Have you ever wondered about the differences between coaching and therapy? As a coach, it’s something I get asked – a lot. As I always say to my clients during our first chat, ‘I am not a therapist, however this may feel very therapeutic!’ So, let’s explore the differences and discover which approach might be right for you.
Coaching and therapy are both powerful tools that can assist individuals in navigating life’s challenges. While they share some similarities, there are notable distinctions that set them apart.
Coaching is like having a skilled guide and champion on your journey towards personal and professional growth. It’s all about the present and future, focusing on setting goals, overcoming obstacles and reaching your full potential. Picture a sports coach who helps athletes refine their skills and achieve peak performance. Similarly, a coach partners with you to explore your aspirations, values, vision and strengths, while providing support, motivation and accountability along the way. It’s a collaborative process aimed at unlocking your untapped potential.
On the other hand, therapy takes a deep dive into the past, present, and future. It is rooted in healing and understanding the complexities of one’s emotions, thoughts and behaviours. Therapists are trained professionals who specialise in addressing mental health concerns, unresolved trauma and emotional well-being. They offer a safe space for exploration, introspection and healing. Think of therapy as a journey inward and sometimes backwards, where you can gain insights into your inner workings and cultivate emotional resilience.
Which one first?
While coaching primarily focuses on enhancing performance and achieving specific goals, therapy delves into psychological and emotional healing. They cater to different needs but can complement each other in many situations. For example, if you’re grappling with deep-rooted emotional challenges that you feel are not healthy for you, therapy may be the right avenue to explore first. Once you’ve gained a solid foundation of emotional well-being, then coaching might then be a good tool to propel you forward towards your goals and aspirations. Likewise, you may start with coaching and somewhere during the journey, you might gain the awareness that there is something ‘deeper’ there, perhaps from something in your past, and you now believe you might benefit from therapy.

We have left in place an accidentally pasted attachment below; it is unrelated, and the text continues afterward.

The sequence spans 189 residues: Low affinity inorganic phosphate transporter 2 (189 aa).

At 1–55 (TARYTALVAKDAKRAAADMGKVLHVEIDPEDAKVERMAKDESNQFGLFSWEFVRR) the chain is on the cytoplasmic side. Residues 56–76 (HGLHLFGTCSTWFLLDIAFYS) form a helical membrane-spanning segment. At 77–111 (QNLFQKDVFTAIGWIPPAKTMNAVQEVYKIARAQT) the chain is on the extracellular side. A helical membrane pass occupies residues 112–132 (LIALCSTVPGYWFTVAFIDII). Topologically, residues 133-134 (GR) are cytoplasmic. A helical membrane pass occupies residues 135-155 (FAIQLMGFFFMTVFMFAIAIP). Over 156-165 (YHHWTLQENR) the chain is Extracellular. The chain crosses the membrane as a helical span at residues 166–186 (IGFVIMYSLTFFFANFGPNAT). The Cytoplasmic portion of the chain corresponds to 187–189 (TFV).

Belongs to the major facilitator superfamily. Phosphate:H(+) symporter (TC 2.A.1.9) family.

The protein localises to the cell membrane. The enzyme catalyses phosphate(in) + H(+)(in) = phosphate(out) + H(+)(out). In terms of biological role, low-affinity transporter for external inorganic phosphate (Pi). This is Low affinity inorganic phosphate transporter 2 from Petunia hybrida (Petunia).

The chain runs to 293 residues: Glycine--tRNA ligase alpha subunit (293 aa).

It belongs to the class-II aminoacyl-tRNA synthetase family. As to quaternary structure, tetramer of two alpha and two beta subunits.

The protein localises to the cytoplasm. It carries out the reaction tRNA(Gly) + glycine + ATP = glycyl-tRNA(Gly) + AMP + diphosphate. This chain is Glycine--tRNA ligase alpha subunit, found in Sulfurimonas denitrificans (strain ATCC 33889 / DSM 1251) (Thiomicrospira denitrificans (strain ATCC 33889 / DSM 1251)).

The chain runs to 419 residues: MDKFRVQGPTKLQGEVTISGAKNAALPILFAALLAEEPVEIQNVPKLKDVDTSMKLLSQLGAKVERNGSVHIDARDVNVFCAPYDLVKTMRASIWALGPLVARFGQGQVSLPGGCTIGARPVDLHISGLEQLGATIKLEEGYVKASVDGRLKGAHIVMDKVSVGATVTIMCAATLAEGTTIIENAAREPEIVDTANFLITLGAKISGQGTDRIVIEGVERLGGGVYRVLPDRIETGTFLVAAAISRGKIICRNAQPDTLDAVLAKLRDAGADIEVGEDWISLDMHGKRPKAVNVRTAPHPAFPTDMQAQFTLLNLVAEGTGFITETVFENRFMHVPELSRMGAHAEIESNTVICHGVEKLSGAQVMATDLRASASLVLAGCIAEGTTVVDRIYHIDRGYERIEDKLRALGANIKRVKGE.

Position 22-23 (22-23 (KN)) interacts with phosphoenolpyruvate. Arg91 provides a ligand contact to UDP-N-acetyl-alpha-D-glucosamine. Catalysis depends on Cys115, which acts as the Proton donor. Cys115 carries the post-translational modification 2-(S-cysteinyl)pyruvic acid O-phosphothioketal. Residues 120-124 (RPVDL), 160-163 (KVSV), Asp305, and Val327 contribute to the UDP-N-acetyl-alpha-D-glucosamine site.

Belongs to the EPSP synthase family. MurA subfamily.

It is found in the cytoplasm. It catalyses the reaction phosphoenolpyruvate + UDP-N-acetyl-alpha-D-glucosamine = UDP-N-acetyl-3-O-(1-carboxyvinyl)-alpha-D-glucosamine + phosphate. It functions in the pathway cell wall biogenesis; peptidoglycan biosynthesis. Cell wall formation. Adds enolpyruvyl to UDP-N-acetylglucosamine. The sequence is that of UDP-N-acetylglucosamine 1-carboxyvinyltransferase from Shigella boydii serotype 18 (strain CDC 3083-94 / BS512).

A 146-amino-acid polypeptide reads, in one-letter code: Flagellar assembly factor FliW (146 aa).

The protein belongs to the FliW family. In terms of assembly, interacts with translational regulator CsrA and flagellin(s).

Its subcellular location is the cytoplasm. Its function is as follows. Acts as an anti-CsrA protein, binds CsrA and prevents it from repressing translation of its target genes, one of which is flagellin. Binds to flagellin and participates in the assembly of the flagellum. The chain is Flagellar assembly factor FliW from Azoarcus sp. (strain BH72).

Where do I start to find someone?
Coaching is a burgeoning field with a diverse range of practitioners. It’s essential to seek out a qualified coach who aligns with your needs and values and who you connect with. I recommend you find someone qualified with the ICF – their international coach finder tool is here. Most coaches offer a free ‘chemistry’ session where you can explore whether you connect and what you might gain from more sessions.
Therapy is a regulated profession and therapists adhere to established guidelines and ethical frameworks. You can seek a referral to a therapist via your doctor, your ‘People’ department at work, or you can look privately for somebody. A handy tool to locate a professional (in the UK) is here. Again, most therapists are happy to have a phone call prior to charging you for their time.
Which one should I choose?
As always in life….there’s no one-size-fits-all approach. The decision to embark on coaching or therapy depends on your specific circumstances, goals, and personal preferences. If you’re seeking clarity, personal growth, and guidance towards a desired future, coaching might be for you right now. On the other hand, if you’re grappling with deep rooted emotional distress or mental health concerns that feel overwhelming and are effecting your day to day, therapy may be the right place to start to provide the support and healing you need.
So, whether you choose coaching, therapy, or a combination of both, take that step towards investing in yourself. You deserve to thrive, flourish, and lead a fulfilling life! A chat with a therapist, or the first session with a coach like me is usually free of charge, so you have nothing to lose and potentially a hell of a lot to gain. Right?
Note: The information provided in this blog post is for informational purposes only and should not be considered a substitute for professional advice. If you require assistance, please consult with a qualified coach or professional doctor or therapist.